While Luni was suffering sackings by the Saracens and Normans, the Frankish dukedom was replaced by a Carolingian march, however no political change took place until the 10th century. The territory was organized according to the “curtes”, rural land properties that were the basis on which the following division into fiefdoms took place. These lands belonged mainly to rich families, in particular to the Obertenghi, but also to the Church and its bishops.

At the half of the 10th century the King of Italy Berengario II founded the Mark of Liguria Orientale (Eastern Liguria) ruled by the Earl Luni Oberto of the Obertenghi family. Lunigiana was included into this Mark so it was no longer under the influence of Lucca.

In the 10th-11th century, the territory was divided into numerous small land properties due to the crisis of the Italian Reign and to the absence of strong urban centres.

Therefore, in the 12th and 13th century Lunigiana experienced a political instability during which two political entities in contrast with one another emerged: the Malaspina family (part of the Obertenghi dinasty) on one side and the bishops of Luni on the other. They fought each other throughout the 13th century until the 1304 when they finally signed the Treaty of Castelnuovo in the presence of the poet Dante Alighieri (who was exiled in Lunigiana) as their solicitor.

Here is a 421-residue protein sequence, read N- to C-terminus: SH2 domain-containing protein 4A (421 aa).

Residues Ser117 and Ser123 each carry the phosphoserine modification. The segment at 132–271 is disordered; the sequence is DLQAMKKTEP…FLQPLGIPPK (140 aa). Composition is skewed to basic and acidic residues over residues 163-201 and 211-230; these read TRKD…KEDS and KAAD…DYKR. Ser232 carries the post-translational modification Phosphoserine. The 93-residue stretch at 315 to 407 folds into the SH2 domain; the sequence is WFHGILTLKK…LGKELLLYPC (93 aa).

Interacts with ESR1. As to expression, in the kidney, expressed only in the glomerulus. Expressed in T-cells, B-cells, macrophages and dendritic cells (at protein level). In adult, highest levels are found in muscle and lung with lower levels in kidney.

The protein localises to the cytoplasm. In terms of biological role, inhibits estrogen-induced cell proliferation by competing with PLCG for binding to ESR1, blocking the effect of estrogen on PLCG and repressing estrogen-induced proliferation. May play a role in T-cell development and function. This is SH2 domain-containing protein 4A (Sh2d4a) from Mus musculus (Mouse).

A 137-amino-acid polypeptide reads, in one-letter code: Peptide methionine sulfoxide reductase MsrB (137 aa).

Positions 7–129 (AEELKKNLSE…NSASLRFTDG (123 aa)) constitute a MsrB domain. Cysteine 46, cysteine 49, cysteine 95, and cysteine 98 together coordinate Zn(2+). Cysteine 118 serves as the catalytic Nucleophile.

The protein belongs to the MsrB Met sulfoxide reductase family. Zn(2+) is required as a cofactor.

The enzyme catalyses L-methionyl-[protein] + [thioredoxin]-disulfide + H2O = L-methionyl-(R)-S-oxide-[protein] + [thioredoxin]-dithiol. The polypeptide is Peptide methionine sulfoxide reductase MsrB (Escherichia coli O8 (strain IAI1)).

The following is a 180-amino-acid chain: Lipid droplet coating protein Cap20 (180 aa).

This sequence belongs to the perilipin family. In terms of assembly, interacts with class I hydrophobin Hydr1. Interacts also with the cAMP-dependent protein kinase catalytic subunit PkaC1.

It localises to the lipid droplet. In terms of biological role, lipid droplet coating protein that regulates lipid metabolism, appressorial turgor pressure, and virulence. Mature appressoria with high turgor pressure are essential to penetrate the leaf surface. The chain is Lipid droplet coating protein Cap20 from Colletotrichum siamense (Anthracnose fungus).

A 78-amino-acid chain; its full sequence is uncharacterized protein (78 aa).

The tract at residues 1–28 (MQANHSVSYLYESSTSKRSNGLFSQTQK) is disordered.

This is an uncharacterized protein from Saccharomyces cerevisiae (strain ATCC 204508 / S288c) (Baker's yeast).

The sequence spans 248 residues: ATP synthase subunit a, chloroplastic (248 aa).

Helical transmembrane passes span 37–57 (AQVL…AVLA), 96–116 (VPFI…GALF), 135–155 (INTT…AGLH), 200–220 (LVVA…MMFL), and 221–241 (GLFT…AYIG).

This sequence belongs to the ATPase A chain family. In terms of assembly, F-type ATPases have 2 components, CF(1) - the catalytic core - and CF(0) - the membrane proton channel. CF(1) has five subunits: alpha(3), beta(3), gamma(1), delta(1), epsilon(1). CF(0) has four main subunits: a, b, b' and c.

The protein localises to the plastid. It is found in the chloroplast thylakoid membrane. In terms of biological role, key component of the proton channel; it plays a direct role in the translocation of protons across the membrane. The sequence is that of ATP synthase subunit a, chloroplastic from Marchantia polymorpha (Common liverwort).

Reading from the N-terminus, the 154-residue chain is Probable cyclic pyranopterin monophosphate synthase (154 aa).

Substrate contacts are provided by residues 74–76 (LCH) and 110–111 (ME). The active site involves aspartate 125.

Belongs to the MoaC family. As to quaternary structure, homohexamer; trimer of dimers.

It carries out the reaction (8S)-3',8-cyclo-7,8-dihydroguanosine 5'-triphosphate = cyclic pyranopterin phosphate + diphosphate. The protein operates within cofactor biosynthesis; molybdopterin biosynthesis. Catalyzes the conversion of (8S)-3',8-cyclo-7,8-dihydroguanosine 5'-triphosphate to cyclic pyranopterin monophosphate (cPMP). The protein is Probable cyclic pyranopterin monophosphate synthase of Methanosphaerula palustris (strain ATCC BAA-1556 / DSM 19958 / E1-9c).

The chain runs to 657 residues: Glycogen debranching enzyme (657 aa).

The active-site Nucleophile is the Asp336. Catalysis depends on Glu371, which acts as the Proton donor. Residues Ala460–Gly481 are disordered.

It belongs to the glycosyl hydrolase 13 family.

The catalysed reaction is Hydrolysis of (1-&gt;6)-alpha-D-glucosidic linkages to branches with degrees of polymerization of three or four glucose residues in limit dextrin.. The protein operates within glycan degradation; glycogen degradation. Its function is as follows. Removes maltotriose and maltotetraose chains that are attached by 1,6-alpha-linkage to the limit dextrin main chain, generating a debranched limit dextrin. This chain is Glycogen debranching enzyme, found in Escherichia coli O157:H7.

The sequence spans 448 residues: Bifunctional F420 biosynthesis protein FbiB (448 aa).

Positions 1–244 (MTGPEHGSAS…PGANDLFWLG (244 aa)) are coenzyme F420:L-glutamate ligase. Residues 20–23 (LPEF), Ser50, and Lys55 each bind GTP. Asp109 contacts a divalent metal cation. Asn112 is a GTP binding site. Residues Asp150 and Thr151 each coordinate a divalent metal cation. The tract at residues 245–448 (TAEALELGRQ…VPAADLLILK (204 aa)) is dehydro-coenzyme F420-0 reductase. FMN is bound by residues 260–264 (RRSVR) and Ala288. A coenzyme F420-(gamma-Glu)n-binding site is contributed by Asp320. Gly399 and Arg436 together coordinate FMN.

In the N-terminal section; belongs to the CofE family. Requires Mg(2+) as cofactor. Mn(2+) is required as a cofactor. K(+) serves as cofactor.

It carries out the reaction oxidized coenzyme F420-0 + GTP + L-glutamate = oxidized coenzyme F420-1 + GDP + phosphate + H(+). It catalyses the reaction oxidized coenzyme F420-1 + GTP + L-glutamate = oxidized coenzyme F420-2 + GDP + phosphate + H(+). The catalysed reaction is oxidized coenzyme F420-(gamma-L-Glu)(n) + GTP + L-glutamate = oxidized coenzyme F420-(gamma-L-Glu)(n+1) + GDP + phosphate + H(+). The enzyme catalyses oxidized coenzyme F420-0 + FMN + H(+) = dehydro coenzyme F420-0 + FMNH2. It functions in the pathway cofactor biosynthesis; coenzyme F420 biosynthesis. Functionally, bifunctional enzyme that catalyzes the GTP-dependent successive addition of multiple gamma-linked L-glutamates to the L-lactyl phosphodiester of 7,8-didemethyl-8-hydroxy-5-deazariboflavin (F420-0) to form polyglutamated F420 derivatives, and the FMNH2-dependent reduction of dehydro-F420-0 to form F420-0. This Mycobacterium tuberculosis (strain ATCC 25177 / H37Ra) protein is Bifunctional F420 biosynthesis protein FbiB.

With this treaty, the bishop of Luni maintained its rule over the coast and the lower Magra valley whereas all upper Lunigiana was assigned to the Malaspina who however were unable to create a unified fiefdom. The lands were in fact divided in two parts: the “Spino Secco”, ruled by Corrado Malaspina, included the lands on the right riverside of the Magra River whereas the “Spino Fiorito”, referring to Obizzo Malaspina, covered the left riverside with the exception of Villafranca. Pontremoli was the only town that was not subjected to the Malaspina rule and that acted as an independent Comune for centuries.

Throughout the Late Middle Ages Lunigiana was divided into smaller and smaller fiefdoms ruled by different foreign lords. Some popular characters of that time, such as Castruccio Castracani and Spinetta Malaspina, tried to unify the territory without any luck so in the 14th century Lunigiana was divided between the main cities of that period: Genoa, Milan, Lucca and Florence.

During the Modern Age Lunigiana continued to be a territory at the border of different municipalities and small fiefdoms ruled by the Malaspina. When Napoleon occupied Italy, the local fiefdoms had to pledge loyalty to the French Empire, but with the Vienna Congress Lunigiana was assigned again to the Italian dukedoms of Tuscany, Modena, Parma and Sardinia.


Tuscany Region,, Geography,, La Spezia Province,, Massa and Carrara Province,, Lunigiana,


chianti hills tuscany